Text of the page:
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Press Release

The AIDS Institute Urges Congress to Take Up Domestic HIV/AIDS Legislation

Ryan White CARE Act Set to Expire on September 30th

September 29, 2005

Washington, DC -- "The nation's response to caring and treating over half a million low-income people with HIV/AIDS in the U.S. expires on September 30th, and Congress is far from renewing the program," commented Dr. Gene Copello, Executive Director of The AIDS Institute. "While funding for the program will be maintained," Copello continued, "a bill to reauthorize the Ryan White Comprehensive AIDS Resources Emergency (CARE) Act has yet to be introduced in either the House or the Senate. We call upon the Congress to take up the Ryan White CARE Act as soon as possible to ensure it adequately addresses the lifesaving health care needs of low-income people with HIV/AIDS throughout the U.S. today, and for the next five years, when the need will be even greater."

The Ryan White CARE Act was originally passed in 1990, and reauthorized again in 1996 and 2000; each time with huge bipartisan support. It was named after Ryan White, the 13-year-old boy who helped put a public face on the disease. It has been responsible for saving and improving the lives of hundreds of thousands of people by providing lifesaving medications and healthcare. Today, over half a million low-income, uninsured or underinsured people living with HIV/AIDS in the U.S. rely on Ryan White CARE Act programs to remain healthy.

"While I realize that Congress has many priorities on its agenda, providing lifesaving services to people with HIV/AIDS in our own country should be one of those priorities," said Jeanne White-Ginder, mother of Ryan White. Mrs. White-Ginder is a Board member of The AIDS Institute. "I only wish when Ryan was alive these drugs were available. Today, I see people being kept alive and able to live healthy and productive, longer lives -- but only when they are able to receive their medications and access medical care. I urge the Congress to expeditiously reauthorize the Ryan White CARE Act, and improve it so that everyone who is in need of these lifesaving medications and medical care, no matter where they live, can have the chance to stay alive."

"We have seen a changing face of the AIDS epidemic in the U.S. that Congress must address," added Deloris Dockrey, a Board member of The AIDS Institute from Newark, New Jersey. "People are increasingly poor and from minority communities who do not have access to adequate healthcare." She continues, "We can't meet the demand today, let alone address the 40,000 new HIV infections each year, on top of rising healthcare costs, federal and state Medicaid cutbacks, and the fact that people with HIV/AIDS are living longer. Congress must address these challenges by improving the CARE Act, and increasing its funding."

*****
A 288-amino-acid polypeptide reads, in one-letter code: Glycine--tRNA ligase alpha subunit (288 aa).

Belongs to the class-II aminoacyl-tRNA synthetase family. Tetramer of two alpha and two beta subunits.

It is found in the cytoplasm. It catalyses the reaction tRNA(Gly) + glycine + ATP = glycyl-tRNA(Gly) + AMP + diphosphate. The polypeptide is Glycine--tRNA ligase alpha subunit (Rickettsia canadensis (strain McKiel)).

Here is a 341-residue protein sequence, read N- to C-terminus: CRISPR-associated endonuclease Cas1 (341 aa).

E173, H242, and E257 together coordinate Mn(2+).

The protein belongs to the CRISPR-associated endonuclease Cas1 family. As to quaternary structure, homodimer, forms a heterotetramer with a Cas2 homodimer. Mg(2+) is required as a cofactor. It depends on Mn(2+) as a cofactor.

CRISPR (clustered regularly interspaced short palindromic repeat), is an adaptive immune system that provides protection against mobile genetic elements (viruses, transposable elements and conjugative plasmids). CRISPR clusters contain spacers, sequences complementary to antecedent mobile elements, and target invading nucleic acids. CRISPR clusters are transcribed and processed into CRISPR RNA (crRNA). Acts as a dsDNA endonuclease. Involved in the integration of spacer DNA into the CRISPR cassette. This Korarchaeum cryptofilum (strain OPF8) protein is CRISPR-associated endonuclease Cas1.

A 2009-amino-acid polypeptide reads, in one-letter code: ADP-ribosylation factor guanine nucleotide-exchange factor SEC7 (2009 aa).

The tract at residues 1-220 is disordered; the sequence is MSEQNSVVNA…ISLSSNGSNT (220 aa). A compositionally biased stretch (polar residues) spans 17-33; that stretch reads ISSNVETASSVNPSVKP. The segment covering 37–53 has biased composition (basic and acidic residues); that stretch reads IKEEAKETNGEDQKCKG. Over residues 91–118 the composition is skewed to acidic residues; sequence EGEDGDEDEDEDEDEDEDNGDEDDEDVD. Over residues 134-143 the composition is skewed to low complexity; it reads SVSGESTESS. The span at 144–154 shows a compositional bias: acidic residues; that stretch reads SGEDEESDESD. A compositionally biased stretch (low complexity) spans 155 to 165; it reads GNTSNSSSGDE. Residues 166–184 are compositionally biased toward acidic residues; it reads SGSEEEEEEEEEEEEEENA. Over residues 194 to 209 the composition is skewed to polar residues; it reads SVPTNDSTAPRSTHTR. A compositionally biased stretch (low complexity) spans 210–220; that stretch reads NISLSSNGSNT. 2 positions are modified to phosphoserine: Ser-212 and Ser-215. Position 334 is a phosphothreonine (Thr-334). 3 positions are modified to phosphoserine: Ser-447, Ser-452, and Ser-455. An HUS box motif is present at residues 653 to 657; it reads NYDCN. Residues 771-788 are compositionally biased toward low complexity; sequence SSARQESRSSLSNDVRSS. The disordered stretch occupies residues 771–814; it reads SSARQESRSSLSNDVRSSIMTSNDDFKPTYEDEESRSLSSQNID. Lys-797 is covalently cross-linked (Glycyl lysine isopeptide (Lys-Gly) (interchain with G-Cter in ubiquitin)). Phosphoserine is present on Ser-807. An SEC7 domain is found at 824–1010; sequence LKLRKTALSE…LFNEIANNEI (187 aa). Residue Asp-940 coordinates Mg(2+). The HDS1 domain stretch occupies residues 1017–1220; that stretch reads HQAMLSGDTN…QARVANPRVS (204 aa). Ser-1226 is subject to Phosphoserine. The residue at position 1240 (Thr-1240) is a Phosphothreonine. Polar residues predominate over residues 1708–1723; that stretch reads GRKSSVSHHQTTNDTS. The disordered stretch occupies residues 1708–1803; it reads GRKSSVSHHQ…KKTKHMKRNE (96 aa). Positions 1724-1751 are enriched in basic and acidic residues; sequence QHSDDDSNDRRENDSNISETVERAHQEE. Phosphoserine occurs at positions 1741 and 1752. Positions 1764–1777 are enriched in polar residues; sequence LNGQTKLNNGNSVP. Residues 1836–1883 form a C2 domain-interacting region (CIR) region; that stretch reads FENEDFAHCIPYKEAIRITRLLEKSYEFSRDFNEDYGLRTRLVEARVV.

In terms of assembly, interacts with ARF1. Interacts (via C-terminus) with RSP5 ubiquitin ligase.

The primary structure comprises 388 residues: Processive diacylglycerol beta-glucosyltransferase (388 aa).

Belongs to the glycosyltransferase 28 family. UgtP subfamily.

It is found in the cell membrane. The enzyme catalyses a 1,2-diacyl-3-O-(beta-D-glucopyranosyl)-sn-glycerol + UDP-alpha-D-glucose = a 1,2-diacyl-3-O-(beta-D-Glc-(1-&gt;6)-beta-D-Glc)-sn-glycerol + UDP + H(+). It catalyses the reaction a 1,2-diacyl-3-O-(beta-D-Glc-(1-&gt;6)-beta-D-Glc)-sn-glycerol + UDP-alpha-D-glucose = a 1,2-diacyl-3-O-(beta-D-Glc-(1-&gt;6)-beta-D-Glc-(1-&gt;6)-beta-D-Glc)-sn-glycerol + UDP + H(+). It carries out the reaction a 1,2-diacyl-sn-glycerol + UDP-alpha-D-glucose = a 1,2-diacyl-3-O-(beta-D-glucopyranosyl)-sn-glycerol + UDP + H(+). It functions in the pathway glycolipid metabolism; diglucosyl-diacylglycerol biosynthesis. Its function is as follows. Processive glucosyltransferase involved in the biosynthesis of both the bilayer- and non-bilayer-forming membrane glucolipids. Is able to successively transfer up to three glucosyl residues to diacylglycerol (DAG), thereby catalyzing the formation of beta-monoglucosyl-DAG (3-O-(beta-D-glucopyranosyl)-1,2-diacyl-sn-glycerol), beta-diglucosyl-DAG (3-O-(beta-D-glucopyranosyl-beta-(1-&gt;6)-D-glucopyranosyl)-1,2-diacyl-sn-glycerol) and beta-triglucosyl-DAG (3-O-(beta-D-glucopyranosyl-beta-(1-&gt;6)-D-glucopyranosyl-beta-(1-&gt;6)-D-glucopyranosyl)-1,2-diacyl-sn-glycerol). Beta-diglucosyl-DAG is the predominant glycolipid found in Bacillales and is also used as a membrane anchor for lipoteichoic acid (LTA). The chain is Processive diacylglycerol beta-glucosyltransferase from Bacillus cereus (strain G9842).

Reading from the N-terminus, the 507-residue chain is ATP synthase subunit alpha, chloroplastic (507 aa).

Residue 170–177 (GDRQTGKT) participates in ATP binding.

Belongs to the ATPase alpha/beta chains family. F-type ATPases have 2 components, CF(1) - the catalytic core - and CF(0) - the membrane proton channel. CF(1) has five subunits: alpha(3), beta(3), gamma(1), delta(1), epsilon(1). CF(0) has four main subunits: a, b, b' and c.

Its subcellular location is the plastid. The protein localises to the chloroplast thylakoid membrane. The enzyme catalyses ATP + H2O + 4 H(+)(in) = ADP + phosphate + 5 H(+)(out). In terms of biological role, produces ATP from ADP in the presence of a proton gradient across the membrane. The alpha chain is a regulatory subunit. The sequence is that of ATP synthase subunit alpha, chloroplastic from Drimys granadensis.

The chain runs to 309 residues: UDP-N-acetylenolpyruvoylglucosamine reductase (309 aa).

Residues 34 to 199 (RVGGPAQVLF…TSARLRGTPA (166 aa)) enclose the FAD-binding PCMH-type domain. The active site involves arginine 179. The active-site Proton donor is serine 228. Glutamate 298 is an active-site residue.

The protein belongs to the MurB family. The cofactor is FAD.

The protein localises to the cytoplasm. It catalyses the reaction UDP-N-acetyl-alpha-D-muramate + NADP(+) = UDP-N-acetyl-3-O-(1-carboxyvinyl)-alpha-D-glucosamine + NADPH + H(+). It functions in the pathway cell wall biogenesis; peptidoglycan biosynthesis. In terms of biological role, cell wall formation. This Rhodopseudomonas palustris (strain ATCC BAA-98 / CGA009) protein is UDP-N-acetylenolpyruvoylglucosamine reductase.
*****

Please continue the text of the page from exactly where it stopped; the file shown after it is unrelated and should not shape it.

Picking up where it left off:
"The AIDS Institute laid out its recommendations on how to improve the CARE Act in April 2005," said Marylin Merida, Board President of The AIDS Institute, who administers a Ryan White CARE Act program in Tampa, Florida. "We ask Congress to support our proposal for continuous and equitable access to high quality healthcare from the point of diagnosis for all people in need of public assistance, regardless of where they live. The disparities in care from state to state are unacceptable and must end."

Earlier this year, President Bush asked the Congress, in his State of the Union address, to reauthorize the Ryan White CARE Act. This summer, the Administration released its reauthorization principles. At that time, Health and Human Resources Secretary Michael Leavitt said, "President Bush has made stemming the spread of HIV/AIDS a top priority of his Administration, and the Ryan White CARE Act is essential to the fight against this terrible disease here at home. This act must be improved and modernized so we can bring compassionate care and treatment to those Americans living with HIV/AIDS. We urge Congress to reauthorize this vital legislation this year."

"We support Secretary Leavitt's words, and call upon Congress to reauthorize the CARE Act this year," concluded Stephen Seewer, a Board member of The AIDS Institute from San Francisco, California. "While we recognize Ryan White CARE Act programs will not cease after September 30th, we are concerned that Congress has not yet taken any official action towards reauthorization. With so many complex issues on the table, there is so much work to be done before we will see a new and improved Ryan White CARE Act enacted into law. The over half a million people living with HIV/AIDS who depend on Ryan White CARE Act services to stay alive are looking forward to that day."

Note: The AIDS Institute's recommendations for reauthorization, can be found at: The Next Wave in AIDS Care: Reauthorization of the Ryan White CARE Act 2005-2010.

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This article was provided by The AIDS Institute. Visit The AIDS Institute's web site to find out more about their activities and publications.
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